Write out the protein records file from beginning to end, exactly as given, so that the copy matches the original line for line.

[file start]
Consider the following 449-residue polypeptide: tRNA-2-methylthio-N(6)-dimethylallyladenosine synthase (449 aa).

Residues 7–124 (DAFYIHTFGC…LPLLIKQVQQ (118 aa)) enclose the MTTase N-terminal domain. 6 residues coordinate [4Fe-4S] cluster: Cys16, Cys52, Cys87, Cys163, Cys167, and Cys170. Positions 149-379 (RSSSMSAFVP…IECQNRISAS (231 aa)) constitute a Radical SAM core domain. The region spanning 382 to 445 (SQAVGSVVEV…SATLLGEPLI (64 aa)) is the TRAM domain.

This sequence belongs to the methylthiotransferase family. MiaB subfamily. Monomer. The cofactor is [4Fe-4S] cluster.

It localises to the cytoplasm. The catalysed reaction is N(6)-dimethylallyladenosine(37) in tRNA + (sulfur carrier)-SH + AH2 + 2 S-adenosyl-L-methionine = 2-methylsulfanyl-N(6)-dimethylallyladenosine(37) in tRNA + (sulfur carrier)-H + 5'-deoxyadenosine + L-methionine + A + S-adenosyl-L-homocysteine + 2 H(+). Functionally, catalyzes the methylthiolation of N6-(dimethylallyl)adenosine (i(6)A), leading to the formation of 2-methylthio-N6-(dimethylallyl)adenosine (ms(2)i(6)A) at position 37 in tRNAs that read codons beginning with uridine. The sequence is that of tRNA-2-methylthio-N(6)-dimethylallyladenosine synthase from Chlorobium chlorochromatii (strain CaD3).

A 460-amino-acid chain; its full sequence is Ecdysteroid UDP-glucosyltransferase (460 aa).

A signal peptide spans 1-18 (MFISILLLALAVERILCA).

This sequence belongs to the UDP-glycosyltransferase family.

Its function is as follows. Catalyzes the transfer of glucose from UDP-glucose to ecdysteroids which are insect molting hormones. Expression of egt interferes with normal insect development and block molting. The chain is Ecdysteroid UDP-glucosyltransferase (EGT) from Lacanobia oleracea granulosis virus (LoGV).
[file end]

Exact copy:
Consider the following 449-residue polypeptide: tRNA-2-methylthio-N(6)-dimethylallyladenosine synthase (449 aa).

Residues 7–124 (DAFYIHTFGC…LPLLIKQVQQ (118 aa)) enclose the MTTase N-terminal domain. 6 residues coordinate [4Fe-4S] cluster: Cys16, Cys52, Cys87, Cys163, Cys167, and Cys170. Positions 149-379 (RSSSMSAFVP…IECQNRISAS (231 aa)) constitute a Radical SAM core domain. The region spanning 382 to 445 (SQAVGSVVEV…SATLLGEPLI (64 aa)) is the TRAM domain.

This sequence belongs to the methylthiotransferase family. MiaB subfamily. Monomer. The cofactor is [4Fe-4S] cluster.

It localises to the cytoplasm. The catalysed reaction is N(6)-dimethylallyladenosine(37) in tRNA + (sulfur carrier)-SH + AH2 + 2 S-adenosyl-L-methionine = 2-methylsulfanyl-N(6)-dimethylallyladenosine(37) in tRNA + (sulfur carrier)-H + 5'-deoxyadenosine + L-methionine + A + S-adenosyl-L-homocysteine + 2 H(+). Functionally, catalyzes the methylthiolation of N6-(dimethylallyl)adenosine (i(6)A), leading to the formation of 2-methylthio-N6-(dimethylallyl)adenosine (ms(2)i(6)A) at position 37 in tRNAs that read codons beginning with uridine. The sequence is that of tRNA-2-methylthio-N(6)-dimethylallyladenosine synthase from Chlorobium chlorochromatii (strain CaD3).

A 460-amino-acid chain; its full sequence is Ecdysteroid UDP-glucosyltransferase (460 aa).

A signal peptide spans 1-18 (MFISILLLALAVERILCA).

This sequence belongs to the UDP-glycosyltransferase family.

Its function is as follows. Catalyzes the transfer of glucose from UDP-glucose to ecdysteroids which are insect molting hormones. Expression of egt interferes with normal insect development and block molting. The chain is Ecdysteroid UDP-glucosyltransferase (EGT) from Lacanobia oleracea granulosis virus (LoGV).